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Broadbent's filter theory of selective attention and short term memory

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Broadbent's theories of selective attention and short-term memory were developed as digital computers were beginning to become available to the academic community, and were among the first to use computer analogies to make a serious contribution to the analysis of human cognition. They were combined to form what became known as the "single channel hypothesis".

His Filter Model proposed that the physical characteristics (e.g., pitch, loudness) of an auditorily presented message were used to focus attention to only a single message. Broadbent's Filter model is referred to as an early selection model because irrelevant messages are filtered out before the stimulus information is processed for meaning. These and other theories were brought together in his 1958 book "Perception and Communication" which remains one of the classic texts of cognitive psychology[1].

Broadbent's theory accounts for a theoretical filter device, which is located in between the incoming sensory register and the short-term memory storage. His theory is based upon the multi-storage paradigm of William James(1890) and later the Atkinson & Shiffrin's 'multi-store' memory model (1968). This filter functions together with a buffer, and enables the subject to handle two kinds of stimuli, presented at the same time. One of the inputs is allowed through the filter, while the other is waiting in the buffer for later processing. The filter prevents overloading of the limited capacity mechanism beyond the filter, which is the short-term memory[2]. It is based on the famous cocktail party problem of the British scientist Colin Cherry, who is trying to explain how we are able to focus our attention towards the stimuli which we find most interesting.[3]Broadbent comes up with the theory based on data from an experiment where three pairs of different digits are presented simultaneously, three digits in one ear and three in the other. Most participants recalled the digits ear by ear, rather than pair by pair. Thus, if 496 were presented to one ear and 852 to the other, the recall would be 496852 rather than 489562.



Memory
Types of memory
Articulatory suppression‎ | Auditory memory | Autobiographical memory | Collective memory | Early memories | Echoic Memory | Eidetic memory | Episodic memory | Episodic-like memory  | Explicit memory  |Exosomatic memory | False memory |Flashbulb memory | Iconic memory | Implicit memory | Institutional memory | Long term memory | Music-related memory | Procedural memory | Prospective memory | Repressed memory | Retrospective memory | Semantic memory | Sensory memory | Short term memory | Spatial memory | State-dependent memory | Tonal memory | Transactive memory | Transsaccadic memory | Verbal memory  | Visual memory  | Visuospatial memory  | Working memory  |
Aspects of memory
Childhood amnesia | Cryptomnesia |Cued recall | Eye-witness testimony | Memory and emotion | Forgetting |Forgetting curve | Free recall | Levels-of-processing effect | Memory consolidation |Memory decay | Memory distrust syndrome |Memory inhibition | Memory and smell | Memory for the future | Memory loss | Memory optimization | Memory trace | Mnemonic | Memory biases  | Modality effect | Tip of the tongue | Lethologica | Memory loss |Priming | Primacy effect | Reconstruction | Proactive interference | Prompting | Recency effect | Recall (learning) | Recognition (learning) | Reminiscence | Retention | Retroactive interference | Serial position effect | Serial recall | Source amnesia |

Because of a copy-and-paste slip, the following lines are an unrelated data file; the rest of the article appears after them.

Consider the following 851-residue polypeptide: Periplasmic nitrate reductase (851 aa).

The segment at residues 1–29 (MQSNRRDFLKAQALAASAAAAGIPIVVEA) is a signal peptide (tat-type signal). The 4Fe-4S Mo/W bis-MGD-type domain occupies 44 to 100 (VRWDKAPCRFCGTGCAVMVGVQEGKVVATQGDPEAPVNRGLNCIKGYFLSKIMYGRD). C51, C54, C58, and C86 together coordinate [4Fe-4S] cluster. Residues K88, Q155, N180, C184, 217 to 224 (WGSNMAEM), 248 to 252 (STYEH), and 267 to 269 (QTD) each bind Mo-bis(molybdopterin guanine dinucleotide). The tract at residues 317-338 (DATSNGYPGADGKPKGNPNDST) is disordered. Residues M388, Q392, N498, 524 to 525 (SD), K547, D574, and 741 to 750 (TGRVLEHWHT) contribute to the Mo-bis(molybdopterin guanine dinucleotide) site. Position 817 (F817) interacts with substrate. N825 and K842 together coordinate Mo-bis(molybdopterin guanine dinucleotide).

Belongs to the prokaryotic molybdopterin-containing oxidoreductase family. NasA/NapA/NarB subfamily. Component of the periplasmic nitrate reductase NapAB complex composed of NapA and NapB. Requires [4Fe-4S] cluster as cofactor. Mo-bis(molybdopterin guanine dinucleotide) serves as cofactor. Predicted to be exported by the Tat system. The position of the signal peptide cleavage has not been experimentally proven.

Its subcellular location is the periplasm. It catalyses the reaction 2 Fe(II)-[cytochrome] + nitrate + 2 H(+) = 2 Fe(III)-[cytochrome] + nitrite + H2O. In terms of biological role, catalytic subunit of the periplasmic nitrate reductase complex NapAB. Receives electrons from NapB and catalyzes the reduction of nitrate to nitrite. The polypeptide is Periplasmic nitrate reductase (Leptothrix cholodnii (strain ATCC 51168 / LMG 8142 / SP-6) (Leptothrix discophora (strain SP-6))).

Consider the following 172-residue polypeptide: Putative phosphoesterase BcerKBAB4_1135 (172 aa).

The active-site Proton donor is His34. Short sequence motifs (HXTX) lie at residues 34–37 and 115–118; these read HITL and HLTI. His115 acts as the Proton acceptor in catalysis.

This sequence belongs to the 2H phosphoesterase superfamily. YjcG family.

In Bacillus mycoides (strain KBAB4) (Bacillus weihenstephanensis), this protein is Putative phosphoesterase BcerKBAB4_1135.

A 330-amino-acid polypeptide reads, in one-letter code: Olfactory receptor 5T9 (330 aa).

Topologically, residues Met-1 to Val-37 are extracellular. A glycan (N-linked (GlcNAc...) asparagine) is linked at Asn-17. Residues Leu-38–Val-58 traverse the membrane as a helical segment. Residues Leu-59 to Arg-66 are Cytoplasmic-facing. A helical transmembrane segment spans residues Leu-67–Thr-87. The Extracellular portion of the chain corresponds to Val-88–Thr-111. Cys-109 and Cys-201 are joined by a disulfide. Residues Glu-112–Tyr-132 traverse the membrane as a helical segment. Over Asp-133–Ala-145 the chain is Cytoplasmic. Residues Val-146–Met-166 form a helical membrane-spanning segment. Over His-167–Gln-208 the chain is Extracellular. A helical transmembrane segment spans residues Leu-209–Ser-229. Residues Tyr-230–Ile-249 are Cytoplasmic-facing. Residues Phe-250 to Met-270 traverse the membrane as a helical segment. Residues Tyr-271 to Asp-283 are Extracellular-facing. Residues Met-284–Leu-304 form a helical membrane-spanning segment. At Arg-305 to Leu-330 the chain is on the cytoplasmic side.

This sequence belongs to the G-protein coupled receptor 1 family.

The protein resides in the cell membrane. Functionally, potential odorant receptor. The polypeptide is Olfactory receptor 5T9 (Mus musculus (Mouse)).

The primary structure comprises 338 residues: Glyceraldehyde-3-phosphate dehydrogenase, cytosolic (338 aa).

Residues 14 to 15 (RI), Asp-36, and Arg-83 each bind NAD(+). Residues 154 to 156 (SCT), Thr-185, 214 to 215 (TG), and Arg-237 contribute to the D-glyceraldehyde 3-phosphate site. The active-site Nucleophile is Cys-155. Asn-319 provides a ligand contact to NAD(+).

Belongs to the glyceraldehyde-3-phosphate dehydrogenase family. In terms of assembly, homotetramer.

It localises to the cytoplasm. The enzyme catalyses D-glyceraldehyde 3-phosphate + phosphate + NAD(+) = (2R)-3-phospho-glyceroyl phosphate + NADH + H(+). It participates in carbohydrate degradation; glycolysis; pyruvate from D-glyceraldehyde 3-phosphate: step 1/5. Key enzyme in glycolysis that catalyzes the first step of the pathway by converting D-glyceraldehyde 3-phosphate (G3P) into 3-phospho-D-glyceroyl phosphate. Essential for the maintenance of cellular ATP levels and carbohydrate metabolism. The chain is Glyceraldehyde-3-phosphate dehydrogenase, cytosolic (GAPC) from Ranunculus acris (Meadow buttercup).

Memory theory
Atkinson-Shiffrin | Baddeley | CLARION | Decay theory | Dual-coding theory | Interference theory |Memory consolidation | Memory encoding | Memory-prediction framework | Forgetting | Recall | Recognition |
Mnemonics
Method of loci | Mnemonic room system | Mnemonic dominic system | Mnemonic learning | Mnemonic link system |Mnemonic major system | Mnemonic peg system | [[]] |[[]] |
Neuroanatomy of memory
Amygdala | Hippocampus | prefrontal cortex  | Neurobiology of working memory | Neurophysiology of memory | Rhinal cortex | Synapses |[[]] |
Neurochemistry of memory
Glutamatergic system  | of short term memory | [[]] |[[]] | [[]] | [[]] | [[]] | [[]] |[[]] |
Developmental aspects of memory
Prenatal memory | |Childhood memory | Memory and aging | [[]] | [[]] |
Memory in clinical settings
Alcohol amnestic disorder | Amnesia | Dissociative fugue | False memory syndrome | False memory | Hyperthymesia | Memory and aging | Memory disorders | Memory distrust syndrome  Repressed memory  Traumatic memory |
Retention measures
Benton | CAMPROMPT | Implicit memory testing | Indirect tests of memory | MAS | Memory tests for children | MERMER | Rey-15 | Rivermead | TOMM | Wechsler | WMT | WRAML2 |
Treating memory problems
CBT | EMDR | Psychotherapy | Recovered memory therapy |Reminiscence therapy | Memory clinic | Memory training | Rewind technique |
Prominant workers in memory|-
Baddeley | Broadbent |Ebbinghaus  | Kandel |McGaugh | Schacter  | Treisman | Tulving  |
Philosophy and historical views of memory
Aristotle | [[]] |[[]] |[[]] |[[]] | [[]] | [[]] | [[]] |
Miscellaneous
Journals | Learning, Memory, and Cognition |Journal of Memory and Language |Memory |Memory and Cognition | [[]] | [[]] | [[]] |

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